Location: Floral and Nursery Plants ResearchTitle: A high-throughput virulence screening method for the Ralstonia solanacearum species complex
Submitted to: Journal of Microbiological Methods
Publication Type: Peer Reviewed Journal
Publication Acceptance Date: 6/10/2021
Publication Date: 6/15/2021
Citation: Schachterle, J.K., Huang, Q. 2021. A high-throughput virulence screening method for the Ralstonia solanacearum species complex. Journal of Microbiological Methods. https://doi.org/10.1016/j.mimet.2021.106270.
Interpretive Summary: Ralstonia solanacearum is a plant pathogenic bacterium that causes wilting diseases of many plants, including the economically important brown rot of potato. Because of the serious economic impact of this disease, the strain of this bacterial species that causes the disease is quarantined from entering the United States, Canada, and Europe. ARS scientists developed a novel high-throughput, accurate, and economical method to determine what contributes to the bacterium’s ability to cause disease at cool temperatures. Using this method, they tested thousands of mutants of the bacterium that they had created in the lab, and found a protein produced by the bacterium that is associated with its ability to cause plant infection under cool temperatures. This research may contribute to the development of effective controls to safeguard United States agriculture from this pathogen.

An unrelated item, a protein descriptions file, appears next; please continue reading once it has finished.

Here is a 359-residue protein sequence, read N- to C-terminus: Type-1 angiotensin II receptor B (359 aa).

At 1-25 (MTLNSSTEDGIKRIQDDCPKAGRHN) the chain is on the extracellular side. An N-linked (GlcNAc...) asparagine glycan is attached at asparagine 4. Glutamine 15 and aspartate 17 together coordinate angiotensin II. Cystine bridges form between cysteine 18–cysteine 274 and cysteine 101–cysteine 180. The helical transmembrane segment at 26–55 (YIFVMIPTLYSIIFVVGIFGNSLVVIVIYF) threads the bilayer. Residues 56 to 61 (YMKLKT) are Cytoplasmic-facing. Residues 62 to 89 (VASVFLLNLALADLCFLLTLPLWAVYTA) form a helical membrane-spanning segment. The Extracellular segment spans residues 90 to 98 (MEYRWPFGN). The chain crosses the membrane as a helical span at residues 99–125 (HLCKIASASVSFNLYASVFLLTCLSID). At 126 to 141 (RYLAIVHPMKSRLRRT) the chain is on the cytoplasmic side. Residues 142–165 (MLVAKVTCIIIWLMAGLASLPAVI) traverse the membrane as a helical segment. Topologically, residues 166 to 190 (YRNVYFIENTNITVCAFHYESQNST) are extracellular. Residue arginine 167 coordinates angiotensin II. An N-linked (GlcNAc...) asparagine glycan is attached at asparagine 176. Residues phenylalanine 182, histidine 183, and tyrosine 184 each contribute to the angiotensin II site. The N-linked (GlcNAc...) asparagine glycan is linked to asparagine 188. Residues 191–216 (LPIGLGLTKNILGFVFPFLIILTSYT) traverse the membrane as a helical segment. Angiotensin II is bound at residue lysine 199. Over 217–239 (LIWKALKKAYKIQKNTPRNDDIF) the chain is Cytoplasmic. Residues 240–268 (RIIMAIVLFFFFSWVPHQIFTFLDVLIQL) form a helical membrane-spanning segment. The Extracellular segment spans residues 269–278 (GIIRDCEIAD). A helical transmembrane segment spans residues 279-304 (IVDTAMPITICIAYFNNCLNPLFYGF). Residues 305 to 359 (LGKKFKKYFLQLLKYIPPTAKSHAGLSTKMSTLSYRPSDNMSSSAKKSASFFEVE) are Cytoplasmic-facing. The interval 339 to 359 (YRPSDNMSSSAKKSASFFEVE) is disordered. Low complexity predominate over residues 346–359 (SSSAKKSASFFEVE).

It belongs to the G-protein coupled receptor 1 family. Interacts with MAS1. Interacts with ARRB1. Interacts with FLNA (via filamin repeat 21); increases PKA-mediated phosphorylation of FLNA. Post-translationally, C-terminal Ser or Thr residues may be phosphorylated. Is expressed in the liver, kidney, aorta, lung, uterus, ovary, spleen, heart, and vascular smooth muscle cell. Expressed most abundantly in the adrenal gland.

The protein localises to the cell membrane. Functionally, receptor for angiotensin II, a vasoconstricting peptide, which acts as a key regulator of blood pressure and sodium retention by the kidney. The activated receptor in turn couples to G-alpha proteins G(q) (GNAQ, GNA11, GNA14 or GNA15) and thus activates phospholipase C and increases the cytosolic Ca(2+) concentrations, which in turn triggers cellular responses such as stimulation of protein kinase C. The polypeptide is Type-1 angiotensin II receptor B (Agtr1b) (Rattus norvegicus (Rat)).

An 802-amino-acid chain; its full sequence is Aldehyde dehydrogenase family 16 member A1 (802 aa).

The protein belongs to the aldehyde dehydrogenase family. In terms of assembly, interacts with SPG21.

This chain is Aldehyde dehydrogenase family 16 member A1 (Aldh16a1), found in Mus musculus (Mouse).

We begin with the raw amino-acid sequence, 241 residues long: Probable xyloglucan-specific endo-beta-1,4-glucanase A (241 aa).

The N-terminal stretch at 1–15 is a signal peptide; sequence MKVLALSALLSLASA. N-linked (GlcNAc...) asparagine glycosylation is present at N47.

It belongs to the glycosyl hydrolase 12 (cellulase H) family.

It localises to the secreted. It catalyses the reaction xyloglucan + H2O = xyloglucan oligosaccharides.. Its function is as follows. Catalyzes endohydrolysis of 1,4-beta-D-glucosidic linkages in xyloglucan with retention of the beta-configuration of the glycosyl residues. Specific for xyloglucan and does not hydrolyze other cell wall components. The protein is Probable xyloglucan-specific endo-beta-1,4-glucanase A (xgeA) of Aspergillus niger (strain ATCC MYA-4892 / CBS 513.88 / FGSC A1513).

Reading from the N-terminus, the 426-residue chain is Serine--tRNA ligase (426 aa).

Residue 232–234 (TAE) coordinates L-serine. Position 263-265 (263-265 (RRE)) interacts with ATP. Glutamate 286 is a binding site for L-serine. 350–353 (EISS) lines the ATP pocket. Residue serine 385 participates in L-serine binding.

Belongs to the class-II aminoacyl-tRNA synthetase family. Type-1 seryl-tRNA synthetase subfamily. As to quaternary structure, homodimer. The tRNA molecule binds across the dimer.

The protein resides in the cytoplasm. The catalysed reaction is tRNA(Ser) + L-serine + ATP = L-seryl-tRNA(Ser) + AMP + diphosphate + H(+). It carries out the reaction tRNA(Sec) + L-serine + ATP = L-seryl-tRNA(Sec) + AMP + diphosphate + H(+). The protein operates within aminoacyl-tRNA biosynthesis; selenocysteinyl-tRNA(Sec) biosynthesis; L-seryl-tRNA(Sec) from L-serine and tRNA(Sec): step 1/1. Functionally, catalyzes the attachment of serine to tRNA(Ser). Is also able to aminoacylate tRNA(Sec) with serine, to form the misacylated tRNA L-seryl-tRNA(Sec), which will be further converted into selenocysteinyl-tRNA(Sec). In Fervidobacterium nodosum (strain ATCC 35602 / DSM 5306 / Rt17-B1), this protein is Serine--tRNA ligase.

Technical Abstract: Ralstonia solanacearum is the causative agent for wilting diseases of many plants, including the economically important brown rot of potato. Of great concern are strains of R. solanacearum capable of causing disease in potato at cool temperatures, which are select agents in the United States. To gain a better understanding of cool-virulence mechanisms, we first developed a high-throughput virulence screen using seedlings of Nicotiana glutinosa that is suitable for evaluation of disease symptoms caused by R. solanacearum under both cool (20oC) and warm (28oC) temperature conditions. We then generated a library of transposon mutants in the cool-virulent strain R. solanacearum strain UW551 and screened 2,500 mutants using our seedling screen for significantly reduced virulence at 20oC. We obtained three isolates of a single mutant that exhibited reduced virulence at 20oC but full virulence at 28oC, as compared to the wild-type strain. Sequencing of this mutant revealed that the transposon was inserted in an intergenic region between a type III secretion system effector gene ripS1 and a major facilitator superfamily protein gene. Gene expression analysis showed that expression of ripS1 was altered by the transposon insertion, but not the major facilitator superfamily protein gene. The effector, RipS1, has unknown function and is part of a family of effectors belonging to the largest known type III effectors. The functional connection between RipS1 and cool-virulence of R. solanacearum UW551 suggests that RipS1 (and/or its upstream promoter element) may serve as a potential target for development of cool-virulence-specific diagnostic tools to differentiate the highly regulated cool-virulent strains from non-cool-virulent strains of R. solanacearum. Both our screen method and results provide valuable tools for future work in understanding cool-virulence of R. solanacearum and development of proper control strategies to combat this important plant pathogen.